Every device you can imagine is now being fitted with an electronic brain. Your refrigerator can order your groceries; your thermostat knows what temperature you need to sleep; your television automatically records your favorite shows — and now your lawn mower can tell when the grass is too tall?
Lawn mowing robots are a relatively new addition to the cadre of smart home devices, and they are causing quite an upset in the lawn and gardening world. If you are wondering whether you should immediately invest in a robotic lawn mower, read on.
The History of Robot Lawn Mowers
Lawn mower – bots aren’t exactly new; people have been trying to outsource the monotonous and miserable chore of mowing the grass for decades, and if we can avoid even thinking about the task, all the better.
The first true robot lawn mower, called the MowBot, was patented in 1969, and while technology back then was rudimentary compared to tech capabilities of today, the original MowBot included many of the features that exist in modern autonomous mowers, most notably self-propulsion. Homeowners had to manually set the mowing height by adjusting the cutter blade on the frame, and they had to turn the machine on and off, as well.
Unfortunately, the first MowBot wasn’t an ideal solution. For one, it was incredibly expensive; at a time when a personal computer cost tens of thousands of dollars, the average homeowner certainly didn’t have the cash to spare for a complex, autonomous machine-like MowBot. Secondly, the robot wasn’t as practical as one might expect. To use the robot, homeowners had to set up boundary wires around their grass, so the robot didn’t jump the curb and start mowing their mulch, garden beds or patio. Additionally, MowBot moved in a random pattern, which certainly ensured odd lines across the yard and by no means guaranteed that every inch would be mowed.
Still, just as nearly every technology has advanced since the mid-20th century, so too have robot lawn mowers.
The Present of Mowing Technology
Today, there are more and more robot options than there were in the 1970s, and more of them have better features for modern homeowners. For example, while most robot mowers these days use rechargeable batteries, some autonomous ones are solar-powered, meaning you don’t have to pay to replace batteries or even remember to plug your mower into its charger. In either case, robo-mowers consume less energy and produce fewer emissions than your average gas-powered lawn mower, and they are quieter, reducing neighborhood noise pollution. Plus, some come equipped with sensors that tell them about nearby obstacles, so they won’t try to mow down a tree or a large shrub near your lawn.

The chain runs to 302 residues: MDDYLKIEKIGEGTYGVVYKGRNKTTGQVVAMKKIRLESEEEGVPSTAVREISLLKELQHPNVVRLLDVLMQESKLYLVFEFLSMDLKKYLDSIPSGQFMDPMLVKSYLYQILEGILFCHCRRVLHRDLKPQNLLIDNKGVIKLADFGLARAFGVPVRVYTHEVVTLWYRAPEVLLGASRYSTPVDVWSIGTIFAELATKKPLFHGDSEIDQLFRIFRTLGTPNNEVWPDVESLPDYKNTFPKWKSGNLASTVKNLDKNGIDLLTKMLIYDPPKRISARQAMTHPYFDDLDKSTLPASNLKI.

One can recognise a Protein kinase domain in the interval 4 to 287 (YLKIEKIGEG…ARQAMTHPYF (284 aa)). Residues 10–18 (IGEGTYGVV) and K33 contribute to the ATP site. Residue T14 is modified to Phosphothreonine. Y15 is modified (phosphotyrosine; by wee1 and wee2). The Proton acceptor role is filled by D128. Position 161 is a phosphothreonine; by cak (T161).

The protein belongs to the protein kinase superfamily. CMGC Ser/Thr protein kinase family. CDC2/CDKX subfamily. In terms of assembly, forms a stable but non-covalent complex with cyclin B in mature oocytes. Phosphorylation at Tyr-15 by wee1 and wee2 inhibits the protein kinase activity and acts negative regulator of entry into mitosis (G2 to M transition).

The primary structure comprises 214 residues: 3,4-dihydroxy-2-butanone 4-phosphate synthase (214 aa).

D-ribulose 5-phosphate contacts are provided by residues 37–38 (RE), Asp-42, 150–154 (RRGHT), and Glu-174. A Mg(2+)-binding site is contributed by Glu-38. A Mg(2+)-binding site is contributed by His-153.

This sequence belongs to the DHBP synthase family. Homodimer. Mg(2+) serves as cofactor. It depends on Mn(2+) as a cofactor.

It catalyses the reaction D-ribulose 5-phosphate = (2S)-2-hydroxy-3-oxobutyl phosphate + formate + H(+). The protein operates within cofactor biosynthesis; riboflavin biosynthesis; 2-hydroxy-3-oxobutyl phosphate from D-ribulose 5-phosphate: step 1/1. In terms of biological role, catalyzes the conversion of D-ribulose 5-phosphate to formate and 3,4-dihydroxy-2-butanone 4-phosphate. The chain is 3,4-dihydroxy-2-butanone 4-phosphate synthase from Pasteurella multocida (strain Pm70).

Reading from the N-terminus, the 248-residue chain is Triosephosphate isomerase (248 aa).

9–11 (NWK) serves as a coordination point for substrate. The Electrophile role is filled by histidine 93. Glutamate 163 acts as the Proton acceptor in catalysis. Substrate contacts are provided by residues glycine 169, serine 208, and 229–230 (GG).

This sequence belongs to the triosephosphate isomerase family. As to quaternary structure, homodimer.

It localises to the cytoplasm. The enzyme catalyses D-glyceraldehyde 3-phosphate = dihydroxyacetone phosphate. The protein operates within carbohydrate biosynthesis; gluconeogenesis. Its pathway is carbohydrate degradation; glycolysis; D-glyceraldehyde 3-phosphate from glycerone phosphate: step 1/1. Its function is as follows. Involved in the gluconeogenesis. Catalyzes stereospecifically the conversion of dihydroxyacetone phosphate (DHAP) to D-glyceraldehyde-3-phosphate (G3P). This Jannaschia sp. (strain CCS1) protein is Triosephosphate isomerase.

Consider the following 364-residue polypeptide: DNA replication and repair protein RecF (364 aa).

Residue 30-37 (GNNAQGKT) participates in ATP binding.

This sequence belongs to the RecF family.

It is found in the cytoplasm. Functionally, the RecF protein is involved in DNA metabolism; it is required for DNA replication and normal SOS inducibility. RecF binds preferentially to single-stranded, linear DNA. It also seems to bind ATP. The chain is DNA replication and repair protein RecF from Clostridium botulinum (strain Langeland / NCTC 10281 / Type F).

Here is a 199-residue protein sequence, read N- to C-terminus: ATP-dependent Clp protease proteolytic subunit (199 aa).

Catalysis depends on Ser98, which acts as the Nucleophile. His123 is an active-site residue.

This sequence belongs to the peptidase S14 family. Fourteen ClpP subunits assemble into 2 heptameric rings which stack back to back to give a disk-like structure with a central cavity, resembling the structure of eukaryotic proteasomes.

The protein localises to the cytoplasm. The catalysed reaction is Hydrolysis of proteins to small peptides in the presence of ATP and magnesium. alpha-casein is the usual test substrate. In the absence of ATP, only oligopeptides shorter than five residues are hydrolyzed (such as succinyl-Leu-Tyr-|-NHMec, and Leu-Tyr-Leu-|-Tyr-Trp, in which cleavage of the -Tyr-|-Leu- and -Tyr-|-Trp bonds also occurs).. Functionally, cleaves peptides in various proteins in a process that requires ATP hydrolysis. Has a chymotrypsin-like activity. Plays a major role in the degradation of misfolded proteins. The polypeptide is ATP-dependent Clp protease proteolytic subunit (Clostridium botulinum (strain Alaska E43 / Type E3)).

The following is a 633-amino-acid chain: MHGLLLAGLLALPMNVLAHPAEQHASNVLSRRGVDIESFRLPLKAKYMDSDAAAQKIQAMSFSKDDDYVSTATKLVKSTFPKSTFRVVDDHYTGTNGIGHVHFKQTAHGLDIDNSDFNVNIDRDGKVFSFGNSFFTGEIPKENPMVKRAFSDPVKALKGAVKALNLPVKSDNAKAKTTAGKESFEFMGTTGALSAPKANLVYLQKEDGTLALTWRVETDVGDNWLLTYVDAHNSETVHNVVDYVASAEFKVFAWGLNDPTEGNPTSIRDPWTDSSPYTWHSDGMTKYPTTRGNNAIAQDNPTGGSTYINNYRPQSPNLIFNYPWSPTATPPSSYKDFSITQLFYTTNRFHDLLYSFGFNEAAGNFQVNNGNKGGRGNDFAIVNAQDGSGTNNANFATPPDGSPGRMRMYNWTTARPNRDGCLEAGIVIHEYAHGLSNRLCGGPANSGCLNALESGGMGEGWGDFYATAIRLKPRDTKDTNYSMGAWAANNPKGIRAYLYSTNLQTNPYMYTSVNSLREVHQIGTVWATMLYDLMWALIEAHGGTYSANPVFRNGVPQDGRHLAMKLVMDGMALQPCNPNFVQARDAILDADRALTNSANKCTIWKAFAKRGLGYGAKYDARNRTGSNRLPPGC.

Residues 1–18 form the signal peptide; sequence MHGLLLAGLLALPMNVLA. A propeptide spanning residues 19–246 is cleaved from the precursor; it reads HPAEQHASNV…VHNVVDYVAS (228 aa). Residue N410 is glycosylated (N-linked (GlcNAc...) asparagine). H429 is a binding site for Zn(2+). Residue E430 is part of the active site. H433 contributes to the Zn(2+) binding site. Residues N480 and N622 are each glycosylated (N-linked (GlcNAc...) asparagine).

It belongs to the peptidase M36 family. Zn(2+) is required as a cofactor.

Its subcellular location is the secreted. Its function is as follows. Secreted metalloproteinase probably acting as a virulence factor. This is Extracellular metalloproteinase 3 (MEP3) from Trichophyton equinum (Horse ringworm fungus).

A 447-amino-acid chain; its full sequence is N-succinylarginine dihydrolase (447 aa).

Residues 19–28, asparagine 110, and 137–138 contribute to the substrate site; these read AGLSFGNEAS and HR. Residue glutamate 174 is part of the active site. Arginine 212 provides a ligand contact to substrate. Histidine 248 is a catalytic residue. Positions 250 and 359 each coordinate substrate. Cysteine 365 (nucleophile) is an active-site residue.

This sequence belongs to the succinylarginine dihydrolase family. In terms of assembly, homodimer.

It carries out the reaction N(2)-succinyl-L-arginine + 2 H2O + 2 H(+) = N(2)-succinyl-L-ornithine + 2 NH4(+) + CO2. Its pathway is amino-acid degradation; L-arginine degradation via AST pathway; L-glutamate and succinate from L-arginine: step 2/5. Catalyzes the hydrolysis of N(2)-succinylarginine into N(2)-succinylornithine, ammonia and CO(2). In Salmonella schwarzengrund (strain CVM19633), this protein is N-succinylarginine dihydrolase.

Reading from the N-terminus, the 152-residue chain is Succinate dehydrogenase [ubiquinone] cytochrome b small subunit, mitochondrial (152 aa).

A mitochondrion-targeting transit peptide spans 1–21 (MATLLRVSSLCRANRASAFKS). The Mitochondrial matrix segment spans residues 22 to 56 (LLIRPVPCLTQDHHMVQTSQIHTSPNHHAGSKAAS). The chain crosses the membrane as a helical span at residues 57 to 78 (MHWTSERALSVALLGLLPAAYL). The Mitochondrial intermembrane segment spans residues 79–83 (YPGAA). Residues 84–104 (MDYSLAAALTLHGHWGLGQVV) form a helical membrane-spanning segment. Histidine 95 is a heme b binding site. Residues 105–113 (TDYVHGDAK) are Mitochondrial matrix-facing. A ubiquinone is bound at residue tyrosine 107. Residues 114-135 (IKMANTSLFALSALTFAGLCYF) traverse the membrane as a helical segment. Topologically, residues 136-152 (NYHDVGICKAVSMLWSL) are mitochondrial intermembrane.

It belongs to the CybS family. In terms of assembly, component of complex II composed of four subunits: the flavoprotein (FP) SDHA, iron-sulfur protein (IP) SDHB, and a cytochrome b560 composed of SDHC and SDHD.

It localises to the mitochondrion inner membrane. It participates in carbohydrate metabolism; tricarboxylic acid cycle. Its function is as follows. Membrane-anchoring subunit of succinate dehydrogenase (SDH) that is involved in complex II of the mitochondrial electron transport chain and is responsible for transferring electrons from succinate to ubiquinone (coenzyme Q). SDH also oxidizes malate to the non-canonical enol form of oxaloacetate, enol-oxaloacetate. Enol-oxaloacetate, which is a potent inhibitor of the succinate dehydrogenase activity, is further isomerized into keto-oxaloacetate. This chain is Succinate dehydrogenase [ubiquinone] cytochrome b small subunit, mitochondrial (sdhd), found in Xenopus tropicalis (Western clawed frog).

However, there are a number of issues that preclude the use of these types of mowers in most yards. If your lawn isn’t bounded by a substantial border, you still have to set up boundary wires to keep the mower on the grass. Mowers can’t handle hills or uneven terrain and can easily get stuck in or damaged by holes. Furthermore, these handy robot gadgets remain relatively expensive. The smallest, simplest robot mower models still cost nearly $2,000, and they fail to do other essential lawn care like a rake, fertilize, and aerate. Alternatively, companies like Trugreen.com have lawn care professionals that can provide a range of services for an extended period for the cost of the robo – lawn mower, and your effort would be entirely hands-off.
As tech advances and proliferates, prices drop. Just as you can find a computer for a couple of hundred bucks, you might be able to find a robot lawn mower for an affordable price in a few years. It’s likely that by then, robo – mowers will be more intelligent, offering features like all-wheel drive to tackle steep grades and moisture sensors to keep away from rain or puddles.
Ultimately, a lawn mowing robot is worthwhile if your grass area is small, flat, well-bounded, and obstacle-free — and if you have plenty of disposable income. Even then, you might do better to invest in qualified lawn experts, who will do way more than mow.